The cross-section view of an ordered nanoparticle thin film (the inset is the top view).
1. Synthesis and Characterization of Nanoparticle Thin Film (NTF)
Nanoparticle thin films (NTFs), i.e. thin films composed of nanoparticles, exhibit synergistic properties, making them useful for numerous advanced applications. However, many NTFs have a poor resistance to mechanical loading and abrasion, presenting a major bottleneck to their widespread use and commercialization. We are working on providing techniques to greatly increase the mechanical durability of NTFs. We have demonstrated that atomic layer deposition (ALD) at a relatively low temperature can drastically improve the mechanical durability of nanoparticle films on organic and inorganic substrates. This research is a collaborative project with Dr. Daeyeon Lee at University of Pennsylvania.
The TEM image of Herringbone graphite nanofiber Structure
2. Synthesis and Characterization of Energy Storage Materials with Nanostructures
Many sustainable energy systems feature cycles of increased and decreased energy production and thus need the ability to store energy for use during times of decreased supply. Phase change materials (PCMs) store energy through the utilization of the latent heat of fusion and have been implemented successfully at the small scale. However, the low thermal diffusivity of most standard PCMs prevents effective heat absorption in larger systems. A graphite nanofiber based (GNF) nano-enhanced PCM has been developed and shows both improved thermal conductivity and specific heat in the bulk material, leading to greater energy storage effectiveness. However, this work has also identified a thermal resistance which occurs at the interface of the nano-enhanced PCM and the heated base caused by the motion of the nanofibers away from the surface in the near-wall region after multiple thermal cycles. The research objective is to develop a reliable and durable energy storage material with an enhanced near-wall energy transfer rate through establishing a well-controlled functionalized carbon-nanofiber network embedded in a PCM. This research is a collaborative project with Dr. Aaron Wemhoff at Villanova, which is supported by National Science Foundation (NSF).
The topographical image of a GaN nanowire after a nanoindentation.
3. Characterization of Individual Nanomaterials (Nanowires, Nanotubes, NanoShells, & Nanoparticles)
Nanowires, nanotubes, and nanoparticles have a wide range of potential applications, such as chemical and optical sensors, resonators and force sensors, high-resolution scanning probe microscope (SPM) tips, and reinforcements for nanocomposites. On the other hand, because of their extremely small dimensions, it has been very challenging to characterize and manipulate these nanomaterials, and the study is the central topic of nanotechnology. We are working on providing techniques to accurately and quickly characterize nanomaterials, so that we are able to evaluate different nanomaterials for designing high performance nano-systems.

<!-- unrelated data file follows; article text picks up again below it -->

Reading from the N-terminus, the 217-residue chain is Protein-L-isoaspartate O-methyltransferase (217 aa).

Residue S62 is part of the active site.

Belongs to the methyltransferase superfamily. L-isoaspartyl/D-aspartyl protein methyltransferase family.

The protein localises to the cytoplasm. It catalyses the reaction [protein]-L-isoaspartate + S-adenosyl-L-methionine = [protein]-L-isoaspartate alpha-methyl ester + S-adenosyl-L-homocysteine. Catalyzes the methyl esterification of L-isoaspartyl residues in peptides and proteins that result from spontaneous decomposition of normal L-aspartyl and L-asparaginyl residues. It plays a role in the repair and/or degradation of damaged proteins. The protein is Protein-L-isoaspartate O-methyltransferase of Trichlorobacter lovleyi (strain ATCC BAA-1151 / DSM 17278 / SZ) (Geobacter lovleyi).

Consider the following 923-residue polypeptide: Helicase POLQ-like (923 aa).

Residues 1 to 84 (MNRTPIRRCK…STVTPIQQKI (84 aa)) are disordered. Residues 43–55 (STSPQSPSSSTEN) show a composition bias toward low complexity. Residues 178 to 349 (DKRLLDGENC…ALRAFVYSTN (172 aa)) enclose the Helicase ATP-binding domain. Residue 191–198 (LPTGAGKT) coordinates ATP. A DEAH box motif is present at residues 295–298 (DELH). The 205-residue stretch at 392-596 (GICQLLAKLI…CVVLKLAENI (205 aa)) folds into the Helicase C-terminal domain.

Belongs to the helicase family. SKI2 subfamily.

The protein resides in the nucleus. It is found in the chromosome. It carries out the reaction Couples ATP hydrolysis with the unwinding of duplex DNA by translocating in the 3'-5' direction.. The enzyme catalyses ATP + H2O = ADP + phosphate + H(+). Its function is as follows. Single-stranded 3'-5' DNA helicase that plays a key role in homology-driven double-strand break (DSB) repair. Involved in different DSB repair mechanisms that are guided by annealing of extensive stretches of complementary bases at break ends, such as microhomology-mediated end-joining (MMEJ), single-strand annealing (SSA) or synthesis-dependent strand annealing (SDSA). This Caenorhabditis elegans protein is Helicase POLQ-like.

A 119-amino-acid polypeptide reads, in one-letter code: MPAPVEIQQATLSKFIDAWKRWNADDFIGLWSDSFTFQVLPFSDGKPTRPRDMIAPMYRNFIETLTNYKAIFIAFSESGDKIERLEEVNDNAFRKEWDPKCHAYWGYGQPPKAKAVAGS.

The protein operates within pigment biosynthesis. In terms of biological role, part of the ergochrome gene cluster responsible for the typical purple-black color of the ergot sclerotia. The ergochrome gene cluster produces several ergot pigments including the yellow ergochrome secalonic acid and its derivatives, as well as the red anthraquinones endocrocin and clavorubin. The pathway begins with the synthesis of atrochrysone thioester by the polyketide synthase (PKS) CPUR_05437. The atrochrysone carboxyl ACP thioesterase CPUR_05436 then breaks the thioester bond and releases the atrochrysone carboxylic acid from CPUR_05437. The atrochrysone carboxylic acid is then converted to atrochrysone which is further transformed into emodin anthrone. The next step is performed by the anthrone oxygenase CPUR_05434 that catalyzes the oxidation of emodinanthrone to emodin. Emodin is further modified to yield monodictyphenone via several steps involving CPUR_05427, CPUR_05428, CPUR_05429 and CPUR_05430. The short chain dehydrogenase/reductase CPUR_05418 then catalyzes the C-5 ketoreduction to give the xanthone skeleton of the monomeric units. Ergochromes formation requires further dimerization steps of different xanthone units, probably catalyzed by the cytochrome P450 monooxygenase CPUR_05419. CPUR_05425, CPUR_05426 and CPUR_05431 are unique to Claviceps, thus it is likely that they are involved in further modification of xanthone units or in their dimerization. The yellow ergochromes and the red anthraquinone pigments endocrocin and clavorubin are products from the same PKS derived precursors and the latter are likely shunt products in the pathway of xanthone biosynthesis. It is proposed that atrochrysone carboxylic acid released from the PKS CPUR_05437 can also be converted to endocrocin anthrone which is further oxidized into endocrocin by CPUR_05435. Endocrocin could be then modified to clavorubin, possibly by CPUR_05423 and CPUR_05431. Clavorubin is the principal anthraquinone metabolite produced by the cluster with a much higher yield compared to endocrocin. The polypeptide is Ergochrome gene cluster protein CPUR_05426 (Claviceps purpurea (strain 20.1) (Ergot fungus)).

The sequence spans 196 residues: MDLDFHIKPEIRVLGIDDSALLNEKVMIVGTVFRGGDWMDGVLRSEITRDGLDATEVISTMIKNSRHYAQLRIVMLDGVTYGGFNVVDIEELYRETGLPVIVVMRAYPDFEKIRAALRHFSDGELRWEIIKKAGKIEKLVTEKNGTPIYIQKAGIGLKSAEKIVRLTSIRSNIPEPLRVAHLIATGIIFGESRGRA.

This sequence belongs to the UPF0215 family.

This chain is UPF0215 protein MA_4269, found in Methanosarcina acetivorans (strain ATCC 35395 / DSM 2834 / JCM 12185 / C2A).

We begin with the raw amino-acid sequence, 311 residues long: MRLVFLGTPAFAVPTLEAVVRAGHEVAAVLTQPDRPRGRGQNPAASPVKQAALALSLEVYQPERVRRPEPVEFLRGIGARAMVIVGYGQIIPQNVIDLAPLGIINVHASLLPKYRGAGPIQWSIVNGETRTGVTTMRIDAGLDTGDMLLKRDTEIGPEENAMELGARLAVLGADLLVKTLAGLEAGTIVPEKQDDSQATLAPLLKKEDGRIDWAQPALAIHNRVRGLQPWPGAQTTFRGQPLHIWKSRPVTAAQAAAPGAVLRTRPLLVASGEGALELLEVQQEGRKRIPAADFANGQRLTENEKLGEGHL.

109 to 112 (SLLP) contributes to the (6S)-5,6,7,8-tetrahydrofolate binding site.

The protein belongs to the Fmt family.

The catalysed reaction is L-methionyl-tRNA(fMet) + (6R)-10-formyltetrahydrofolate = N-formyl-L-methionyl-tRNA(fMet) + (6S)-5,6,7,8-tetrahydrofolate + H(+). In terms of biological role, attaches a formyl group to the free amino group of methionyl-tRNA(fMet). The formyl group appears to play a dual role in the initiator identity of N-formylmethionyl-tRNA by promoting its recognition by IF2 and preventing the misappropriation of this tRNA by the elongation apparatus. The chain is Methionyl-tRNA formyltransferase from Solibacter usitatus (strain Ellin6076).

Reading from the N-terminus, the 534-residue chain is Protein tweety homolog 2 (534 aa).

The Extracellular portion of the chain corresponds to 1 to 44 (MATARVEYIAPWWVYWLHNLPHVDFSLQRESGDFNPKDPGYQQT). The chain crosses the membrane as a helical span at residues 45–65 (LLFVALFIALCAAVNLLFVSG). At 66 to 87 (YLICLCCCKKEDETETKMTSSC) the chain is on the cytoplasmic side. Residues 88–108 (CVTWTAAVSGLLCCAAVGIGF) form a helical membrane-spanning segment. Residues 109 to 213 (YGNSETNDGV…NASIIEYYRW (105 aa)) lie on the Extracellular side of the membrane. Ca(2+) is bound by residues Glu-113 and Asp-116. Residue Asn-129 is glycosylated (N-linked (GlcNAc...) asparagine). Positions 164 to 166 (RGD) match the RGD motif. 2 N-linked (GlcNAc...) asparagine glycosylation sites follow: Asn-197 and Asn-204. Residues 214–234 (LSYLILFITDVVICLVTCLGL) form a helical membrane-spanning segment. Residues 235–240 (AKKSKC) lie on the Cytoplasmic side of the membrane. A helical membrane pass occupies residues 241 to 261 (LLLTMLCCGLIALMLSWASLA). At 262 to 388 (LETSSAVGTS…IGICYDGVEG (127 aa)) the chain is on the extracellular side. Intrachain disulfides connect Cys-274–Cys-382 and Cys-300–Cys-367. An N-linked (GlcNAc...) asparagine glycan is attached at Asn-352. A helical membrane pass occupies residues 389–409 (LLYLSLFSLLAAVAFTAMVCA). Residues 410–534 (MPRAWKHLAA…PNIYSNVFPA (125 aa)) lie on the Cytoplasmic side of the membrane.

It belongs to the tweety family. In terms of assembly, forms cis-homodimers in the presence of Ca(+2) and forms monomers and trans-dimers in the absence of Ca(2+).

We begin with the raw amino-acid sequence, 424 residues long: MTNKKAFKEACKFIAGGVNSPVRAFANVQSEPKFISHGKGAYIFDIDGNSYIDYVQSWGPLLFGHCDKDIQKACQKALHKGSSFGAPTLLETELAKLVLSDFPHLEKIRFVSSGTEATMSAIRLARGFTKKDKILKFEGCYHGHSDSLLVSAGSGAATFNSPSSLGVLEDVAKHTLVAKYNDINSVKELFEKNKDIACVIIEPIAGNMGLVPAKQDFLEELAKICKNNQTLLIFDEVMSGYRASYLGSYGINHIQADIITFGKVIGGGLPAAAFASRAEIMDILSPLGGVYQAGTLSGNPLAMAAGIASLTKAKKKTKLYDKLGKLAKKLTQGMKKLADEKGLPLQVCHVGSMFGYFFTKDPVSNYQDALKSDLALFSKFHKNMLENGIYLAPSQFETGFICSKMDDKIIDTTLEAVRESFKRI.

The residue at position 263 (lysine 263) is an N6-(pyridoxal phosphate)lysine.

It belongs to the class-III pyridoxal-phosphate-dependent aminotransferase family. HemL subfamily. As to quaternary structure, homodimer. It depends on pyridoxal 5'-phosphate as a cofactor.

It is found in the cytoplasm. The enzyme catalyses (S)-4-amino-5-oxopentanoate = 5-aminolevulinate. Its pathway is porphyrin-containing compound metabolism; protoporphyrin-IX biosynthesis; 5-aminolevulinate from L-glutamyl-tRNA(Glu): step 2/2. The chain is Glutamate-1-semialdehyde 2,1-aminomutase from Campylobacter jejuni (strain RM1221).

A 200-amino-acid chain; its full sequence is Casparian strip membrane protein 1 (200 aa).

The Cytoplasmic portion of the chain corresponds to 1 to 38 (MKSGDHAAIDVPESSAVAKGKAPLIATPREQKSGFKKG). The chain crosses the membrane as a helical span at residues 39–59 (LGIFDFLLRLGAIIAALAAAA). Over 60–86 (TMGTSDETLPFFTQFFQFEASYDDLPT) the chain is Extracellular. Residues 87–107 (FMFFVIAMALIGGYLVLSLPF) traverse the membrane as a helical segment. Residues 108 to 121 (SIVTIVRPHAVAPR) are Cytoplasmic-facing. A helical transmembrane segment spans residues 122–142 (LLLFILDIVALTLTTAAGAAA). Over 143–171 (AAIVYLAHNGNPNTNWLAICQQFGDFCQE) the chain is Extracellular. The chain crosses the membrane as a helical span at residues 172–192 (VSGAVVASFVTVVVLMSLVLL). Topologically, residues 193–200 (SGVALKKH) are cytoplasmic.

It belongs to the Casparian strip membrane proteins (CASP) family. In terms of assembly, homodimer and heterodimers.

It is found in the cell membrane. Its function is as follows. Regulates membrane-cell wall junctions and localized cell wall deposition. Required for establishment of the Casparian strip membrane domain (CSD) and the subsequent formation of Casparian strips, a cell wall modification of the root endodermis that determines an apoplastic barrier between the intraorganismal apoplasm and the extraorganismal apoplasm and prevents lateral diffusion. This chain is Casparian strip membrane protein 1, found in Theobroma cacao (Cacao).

The micrograph of a bovine bone cross-section
4. Nanomechanical Characterization and Modeling of Hard Tissues
Biomaterials, e.g., bone and dentin, are natural multi-scale hierarchical organic nanocomposites, and after millions or even billions of years of evolution, their properties are optimized. Through studying the behavior of biomaterials at different hierarchical length-scale level, my group hopes to decode the design and optimization principles by Mother Nature. Then, the decoded principles can guide us to design materials and systems with optimized performance. In fact, nanoindentation is one of very few techniques which can be used to characterize biomaterials in their native environments, e.g., being immersed in liquid. Moreover, the fully understanding of the properties of bone at the nanoscales will provide important new knowledge for the development of target-specific therapeutic treatments on altering the bone microstructure to prevent bone fracture, which would have great impact on improving human health.
Elastoplastic indentation stress field (von Mises stress/ yield strength)
5. Fundamentals of Small Scale Mechanical Characterization
AFM and nanoindentation are two amazing tools, among only a few techniques, being able to test, manipulate, and visualize materials at small scales. These two techniques can provide the applied force and the corresponding deformation, which are important to determine mechanical response. The sensitivity of AFM is generally much higher, while nanoindentation can give more quantitative information and allow for more direct control and measurement. Although the measurements through the two techniques can provide the information for many properties, only the methodology for determining hardness and modulus are well known. Therefore, it is critical to de-convolute the measurements to determine other properties at small scales. For example, we have provided an analytical solution for the stress field around a permanent indent/contact. This solution is important for understanding the contact/impact response of the material at multi-scales and potentially useful for various fields, for example, bearing, metal forming, electrical contact, tribology (friction and wear), nano-/micro-electromechanical systems, contact-induced fracture and fatigue, and nanoimprint.